Make Ahead

Spicy State Fair Fried Noodles

August 11, 2011
4 Ratings
  • Serves 2 generously, 4 as part of a meal
Author Notes

Visit any fair or carnival in Hawaii and the longest line is often at the fried noodle booth. Fried noodles are a beloved favorite; dressed in a flavorful sauce, they are filled with fresh vegetables and or meat, and hot from the wok, irresistible. Fried noodle recipes are varied and it is not a stretch to imagine that every household on the island has their favorite. This is my interpretation of fried noodles, including two ingredients I have been using a lot lately, tamarind paste and kochujang. I’ve found that tamarind paste adds a sour-sweet note that enhances soy based sauces. Kochujang adds heat, but in a rich, earthy way. It may seem like there are many vegetables in proportion to the noodles, but they cook down quite a bit, while the noodles seem to expand, as they are heated and loosened. I did not include meat, although feel free to add 8 ounces of lean chicken or pork if desired. A note on traditional fried noodles: One ingredient that you will usually find in Hawaiian fried noodles is kamaboko, the pink and white fishcake. I have never cared for kamaboko and so left it out (subbed matchsticks of French breakfast radishes). However, if you are a fishcake fan, by all means, add it in. This can also be made vegetarian by replacing the fish sauce with more tamari - start with 1/2 teaspoon more tamari and add to taste. —gingerroot

What You'll Need
  • For the spicy sauce
  • 1 teaspoon agave
  • 1 teaspoon tamarind paste
  • 1 teaspoon kochujang (Korean chili pepper paste)
  • 1 teaspoon wheat free tamari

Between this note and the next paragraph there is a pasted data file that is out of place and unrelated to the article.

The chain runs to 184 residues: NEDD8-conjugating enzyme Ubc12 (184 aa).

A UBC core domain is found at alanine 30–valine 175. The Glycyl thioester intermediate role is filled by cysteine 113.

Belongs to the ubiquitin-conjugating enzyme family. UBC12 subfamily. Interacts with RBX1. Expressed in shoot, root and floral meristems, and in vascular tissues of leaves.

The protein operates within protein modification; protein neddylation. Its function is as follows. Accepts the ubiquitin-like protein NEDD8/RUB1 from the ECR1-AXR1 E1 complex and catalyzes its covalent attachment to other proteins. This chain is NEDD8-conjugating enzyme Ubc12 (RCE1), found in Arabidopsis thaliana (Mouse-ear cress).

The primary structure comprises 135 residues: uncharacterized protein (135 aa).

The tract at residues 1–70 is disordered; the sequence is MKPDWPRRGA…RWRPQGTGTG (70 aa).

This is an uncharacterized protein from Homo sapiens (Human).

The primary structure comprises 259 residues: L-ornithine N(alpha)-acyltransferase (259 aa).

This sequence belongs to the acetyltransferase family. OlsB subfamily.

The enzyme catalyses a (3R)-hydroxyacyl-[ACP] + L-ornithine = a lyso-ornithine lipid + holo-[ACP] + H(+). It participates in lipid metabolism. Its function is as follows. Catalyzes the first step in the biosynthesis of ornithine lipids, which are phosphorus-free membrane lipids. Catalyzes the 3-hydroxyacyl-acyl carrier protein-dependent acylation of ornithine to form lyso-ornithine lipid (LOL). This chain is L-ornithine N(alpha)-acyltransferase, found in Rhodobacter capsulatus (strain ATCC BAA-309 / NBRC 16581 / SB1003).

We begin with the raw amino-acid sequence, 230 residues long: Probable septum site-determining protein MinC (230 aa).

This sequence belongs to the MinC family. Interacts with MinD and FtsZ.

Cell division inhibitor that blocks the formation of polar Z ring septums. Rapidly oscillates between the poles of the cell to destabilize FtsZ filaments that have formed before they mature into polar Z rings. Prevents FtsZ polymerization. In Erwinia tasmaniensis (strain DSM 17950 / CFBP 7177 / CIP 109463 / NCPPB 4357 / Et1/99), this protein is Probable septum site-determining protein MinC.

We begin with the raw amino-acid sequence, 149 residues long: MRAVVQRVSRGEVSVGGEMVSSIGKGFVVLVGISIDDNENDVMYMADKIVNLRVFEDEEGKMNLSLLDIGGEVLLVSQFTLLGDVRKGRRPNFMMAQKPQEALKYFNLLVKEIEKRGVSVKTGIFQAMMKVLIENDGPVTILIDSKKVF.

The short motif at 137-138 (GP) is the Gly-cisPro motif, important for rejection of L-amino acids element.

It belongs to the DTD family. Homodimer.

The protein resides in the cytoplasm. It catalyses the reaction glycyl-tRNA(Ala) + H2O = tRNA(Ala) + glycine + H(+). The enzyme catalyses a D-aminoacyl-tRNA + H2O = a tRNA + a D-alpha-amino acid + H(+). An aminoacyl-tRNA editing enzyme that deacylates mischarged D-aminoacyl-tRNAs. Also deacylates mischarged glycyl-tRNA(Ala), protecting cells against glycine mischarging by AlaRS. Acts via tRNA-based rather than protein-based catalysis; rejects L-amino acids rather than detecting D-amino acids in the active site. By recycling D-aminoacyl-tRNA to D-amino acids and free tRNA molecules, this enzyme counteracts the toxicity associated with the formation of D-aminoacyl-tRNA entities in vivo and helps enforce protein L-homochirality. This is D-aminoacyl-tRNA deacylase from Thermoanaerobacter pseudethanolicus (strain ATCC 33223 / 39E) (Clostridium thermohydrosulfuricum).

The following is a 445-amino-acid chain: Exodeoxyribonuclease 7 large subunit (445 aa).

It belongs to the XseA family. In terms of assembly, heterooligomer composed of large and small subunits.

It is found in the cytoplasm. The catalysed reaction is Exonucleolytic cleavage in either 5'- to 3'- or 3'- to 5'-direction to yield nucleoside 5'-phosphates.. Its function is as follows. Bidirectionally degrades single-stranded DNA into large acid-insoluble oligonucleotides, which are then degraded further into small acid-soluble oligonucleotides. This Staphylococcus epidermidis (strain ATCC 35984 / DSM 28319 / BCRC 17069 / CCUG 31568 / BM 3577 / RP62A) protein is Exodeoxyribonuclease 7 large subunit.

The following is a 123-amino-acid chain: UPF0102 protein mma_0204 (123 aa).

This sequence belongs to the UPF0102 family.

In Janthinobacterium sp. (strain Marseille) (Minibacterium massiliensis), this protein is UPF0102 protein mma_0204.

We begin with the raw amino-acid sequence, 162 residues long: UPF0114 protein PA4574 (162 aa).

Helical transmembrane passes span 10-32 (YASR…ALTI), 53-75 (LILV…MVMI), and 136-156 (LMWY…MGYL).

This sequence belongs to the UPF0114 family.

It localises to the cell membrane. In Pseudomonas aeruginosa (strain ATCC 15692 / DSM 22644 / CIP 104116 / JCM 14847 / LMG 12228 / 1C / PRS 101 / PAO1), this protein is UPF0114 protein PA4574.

• 1 teaspoon fish sauce
  • 1 teaspoon Worcestershire sauce
  • For the fried noodles
  • 2 teaspoons sesame oil
  • 4 French breakfast radishes, ends trimmed, cut into matchsticks
  • 1 medium carrot, peeled, cut into 1 ½ inch lengths and then cut into matchsticks
  • 4 leaves of Napa cabbage, ends trimmed, thinly sliced crosswise
  • 1 stalk celery, trimmed, thinly sliced on the bias
  • 2 1/2 ounces mung bean sprouts
  • 1 1/2- 2 ounces aburage (deep fried bean curd), cut into thin slices and then halved (I used two pieces)
  • 1 package (5.5 ounces) fully cooked Yakisoba noodles (I use Sun Noodle brand – check your Japanese market in the refrigerated or frozen section)
  • 1 green onion, thinly sliced
  • Shichimi togarashi for sprinkling on top
  1. For the spicy sauce
  2. Place ingredients in a small bowl. Stir to combine. Set aside until ready to use.
  1. For the fried noodles
  2. Spin all of your washed and cut vegetables in a salad spinner to get them as dry as possible. Set near your stove.
  3. Place a wok on the stove and crank up the heat. You want it almost to the point of smoking. Add sesame oil. When the oil is glistening and you can smell it, with one hand begin to add vegetables by the handful, using your other hand to stir (I use long cooking chopsticks for this) and toss the vegetables as you add them. Continue until you have added all your vegetables. Toss and cook until cabbage and bean sprouts begin to wilt.
  4. Add noodles and toss, to get them loose and incorporated into the mixture.
  5. Add spicy sauce. Continue to cook; toss and stir until noodles are evenly coated and combined with the vegetables, and mixture is hot, a few minutes more.
  6. Remove wok from heat. Add sliced green onions. Serve in bowls, sprinkled with shichimi togarashi, if desired. Enjoy!

See what other Food52ers are saying.

  • lapadia
  • mrslarkin
  • wssmom
  • cookinginvictoria
  • Lizthechef

Recipe by: gingerroot